ICE HSI investigation leads to Lehigh county father and son charged with unlawful possession of more than a dozen machine guns and nearly as many silencers
PHILADELPHIA — An investigation by U.S. Immigration and Custom Enforcement (ICE) Homeland Security Investigations (HSI) led to the arrest and charge of Joseph Raymond Berger, 67, and Joseph Paul Berger, 32, of Bethlehem, PA, this week with multiple firearms offenses including possessing machine guns, possessing non-registered firearms, and possessing non-registered silencers.
The indictment alleges that the defendants illegally possessed 13 fully automatic machine guns and 12 firearms silencers. According to court documents, law enforcement agents with Customs and Border Protection intercepted three firearms silencers that were illegally imported into the United States in packages addressed to the defendants at their shared residence. Investigators then obtained a search warrant for the home and recovered from the basement the 12 firearms suppressors/silencers and 13 fully automatic machine guns that are listed in the indictment. The machine guns included 11 rifles and 2 submachine guns.
According to court documents, investigators also uncovered evidence that the firearms found in the Berger home were originally sold and purchased as semi-automatic firearms, which were then manually converted into unregistered, fully automatic machine guns.
“The defendants allegedly possessed a stockpile of unregistered fully-automatic machine guns and silencers in violation of the National Firearms Act,” said U.S. Attorney Williams. “These weapons are extremely dangerous, which is why there are laws regulating their possession. We will continue to work with our law enforcement partners to remove dangerous weapons from our District.”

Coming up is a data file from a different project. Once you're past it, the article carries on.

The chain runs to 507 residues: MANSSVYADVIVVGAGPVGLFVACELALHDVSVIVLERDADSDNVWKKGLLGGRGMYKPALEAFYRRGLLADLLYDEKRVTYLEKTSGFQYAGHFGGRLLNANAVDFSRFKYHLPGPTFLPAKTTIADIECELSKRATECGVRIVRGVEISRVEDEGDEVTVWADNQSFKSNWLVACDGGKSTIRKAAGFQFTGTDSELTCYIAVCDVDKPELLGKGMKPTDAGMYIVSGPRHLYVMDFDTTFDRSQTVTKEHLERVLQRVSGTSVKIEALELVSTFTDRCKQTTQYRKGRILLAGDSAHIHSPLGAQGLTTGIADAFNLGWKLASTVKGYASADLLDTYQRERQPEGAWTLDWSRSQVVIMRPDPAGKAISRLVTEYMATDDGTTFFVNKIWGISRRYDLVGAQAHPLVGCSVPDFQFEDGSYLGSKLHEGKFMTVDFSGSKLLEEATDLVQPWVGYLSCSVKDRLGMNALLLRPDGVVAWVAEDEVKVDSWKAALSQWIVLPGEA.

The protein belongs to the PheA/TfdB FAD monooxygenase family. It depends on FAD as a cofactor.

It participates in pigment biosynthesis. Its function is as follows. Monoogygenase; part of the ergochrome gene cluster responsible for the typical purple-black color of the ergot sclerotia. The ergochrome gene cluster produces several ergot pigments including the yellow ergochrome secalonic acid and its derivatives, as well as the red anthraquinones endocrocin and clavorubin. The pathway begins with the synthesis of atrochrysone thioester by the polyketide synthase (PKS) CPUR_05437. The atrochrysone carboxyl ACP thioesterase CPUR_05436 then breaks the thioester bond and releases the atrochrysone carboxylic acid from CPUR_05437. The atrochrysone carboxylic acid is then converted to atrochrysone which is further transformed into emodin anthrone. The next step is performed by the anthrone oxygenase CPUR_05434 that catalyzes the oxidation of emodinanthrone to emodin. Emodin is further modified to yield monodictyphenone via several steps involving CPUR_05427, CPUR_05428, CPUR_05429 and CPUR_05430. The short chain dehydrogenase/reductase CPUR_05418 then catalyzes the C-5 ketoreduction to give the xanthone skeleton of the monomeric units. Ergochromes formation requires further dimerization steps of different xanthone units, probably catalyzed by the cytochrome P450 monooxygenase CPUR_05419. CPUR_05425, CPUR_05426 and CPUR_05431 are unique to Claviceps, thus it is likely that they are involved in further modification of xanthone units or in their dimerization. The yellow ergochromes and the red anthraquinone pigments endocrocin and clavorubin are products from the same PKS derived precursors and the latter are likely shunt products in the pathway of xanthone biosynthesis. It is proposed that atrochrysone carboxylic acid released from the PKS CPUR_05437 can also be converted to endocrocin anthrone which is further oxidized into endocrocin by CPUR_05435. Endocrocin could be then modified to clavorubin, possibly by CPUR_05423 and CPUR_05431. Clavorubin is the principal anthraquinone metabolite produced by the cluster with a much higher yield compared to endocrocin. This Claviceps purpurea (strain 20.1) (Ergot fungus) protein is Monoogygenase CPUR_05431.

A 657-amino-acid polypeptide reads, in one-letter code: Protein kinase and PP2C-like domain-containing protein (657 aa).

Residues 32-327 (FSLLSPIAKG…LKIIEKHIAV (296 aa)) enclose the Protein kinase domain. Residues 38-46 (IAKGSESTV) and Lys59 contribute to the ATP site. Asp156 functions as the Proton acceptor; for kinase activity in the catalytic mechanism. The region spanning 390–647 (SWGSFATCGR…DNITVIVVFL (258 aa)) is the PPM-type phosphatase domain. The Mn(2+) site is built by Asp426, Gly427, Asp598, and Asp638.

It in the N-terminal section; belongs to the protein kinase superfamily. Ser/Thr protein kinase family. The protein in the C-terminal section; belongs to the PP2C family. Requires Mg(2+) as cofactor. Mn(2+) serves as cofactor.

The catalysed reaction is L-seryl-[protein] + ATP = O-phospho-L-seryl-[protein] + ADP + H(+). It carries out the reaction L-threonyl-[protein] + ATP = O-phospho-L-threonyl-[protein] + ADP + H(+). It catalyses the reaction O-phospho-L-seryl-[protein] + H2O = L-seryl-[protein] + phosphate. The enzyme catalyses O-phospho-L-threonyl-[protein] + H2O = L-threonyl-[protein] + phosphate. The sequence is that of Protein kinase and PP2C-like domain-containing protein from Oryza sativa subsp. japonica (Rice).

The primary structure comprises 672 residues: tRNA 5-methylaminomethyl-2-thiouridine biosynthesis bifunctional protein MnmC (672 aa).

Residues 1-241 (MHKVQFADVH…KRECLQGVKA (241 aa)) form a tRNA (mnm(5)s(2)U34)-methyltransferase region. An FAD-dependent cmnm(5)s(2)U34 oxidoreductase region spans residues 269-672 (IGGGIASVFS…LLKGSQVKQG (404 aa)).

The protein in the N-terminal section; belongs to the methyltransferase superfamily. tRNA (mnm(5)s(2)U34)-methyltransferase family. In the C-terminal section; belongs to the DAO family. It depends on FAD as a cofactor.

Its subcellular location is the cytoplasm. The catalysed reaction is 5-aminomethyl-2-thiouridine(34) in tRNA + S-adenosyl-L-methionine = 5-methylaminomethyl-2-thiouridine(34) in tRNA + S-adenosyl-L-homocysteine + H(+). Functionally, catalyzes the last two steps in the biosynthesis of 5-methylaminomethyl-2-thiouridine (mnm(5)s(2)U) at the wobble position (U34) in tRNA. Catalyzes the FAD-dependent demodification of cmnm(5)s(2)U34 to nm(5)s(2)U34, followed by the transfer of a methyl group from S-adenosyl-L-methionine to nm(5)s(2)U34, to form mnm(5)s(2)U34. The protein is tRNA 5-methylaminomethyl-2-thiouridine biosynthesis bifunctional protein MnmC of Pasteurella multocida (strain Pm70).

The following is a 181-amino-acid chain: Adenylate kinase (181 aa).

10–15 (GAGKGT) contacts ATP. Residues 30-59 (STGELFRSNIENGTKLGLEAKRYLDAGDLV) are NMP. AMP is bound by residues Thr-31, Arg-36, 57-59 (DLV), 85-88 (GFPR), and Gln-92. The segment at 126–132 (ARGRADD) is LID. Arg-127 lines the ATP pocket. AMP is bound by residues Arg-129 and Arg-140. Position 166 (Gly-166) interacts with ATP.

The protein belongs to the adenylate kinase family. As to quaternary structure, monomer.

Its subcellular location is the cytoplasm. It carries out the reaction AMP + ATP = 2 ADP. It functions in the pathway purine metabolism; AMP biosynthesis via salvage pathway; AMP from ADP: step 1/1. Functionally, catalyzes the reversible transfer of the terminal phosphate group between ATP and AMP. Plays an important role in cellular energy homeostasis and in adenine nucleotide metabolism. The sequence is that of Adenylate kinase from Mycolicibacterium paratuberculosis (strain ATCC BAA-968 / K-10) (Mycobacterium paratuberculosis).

“As the indictment alleges, possession of illegal firearms like these, threatens the safety of the general public, especially when in the wrong hands,” said Matthew Varisco, Special Agent in charge of ATF’s Philadelphia Field Division. “I would like to thank our local, state and federal partners for their contributions in this investigation.”
If convicted, the defendants face a maximum possible sentence of 30 years in prison, 3 years of supervised release, a $270,000 fine, and a $300 special assessment.
The case was investigated by HSI, with assistance from Customs and Border Protection and the Bureau of Alcohol, Tobacco, Firearms, and Explosives.
An indictment, information, or criminal complaint is an accusation. A defendant is presumed innocent unless and until proven guilty.
HSI is a directorate of ICE and the principal investigative arm of the U.S. Department of Homeland Security (DHS), responsible for investigating transnational crime and threats, specifically those criminal organizations that exploit the global infrastructure through which international trade, travel, and finance move. HSI's workforce of over 10,400 employees consists of more than 7,100 special agents assigned to 220 cities throughout the United States and 80 overseas locations in 53 countries. HSI's international presence represents DHS's largest investigative law enforcement presence abroad and one of the largest international footprints in U.S. law enforcement.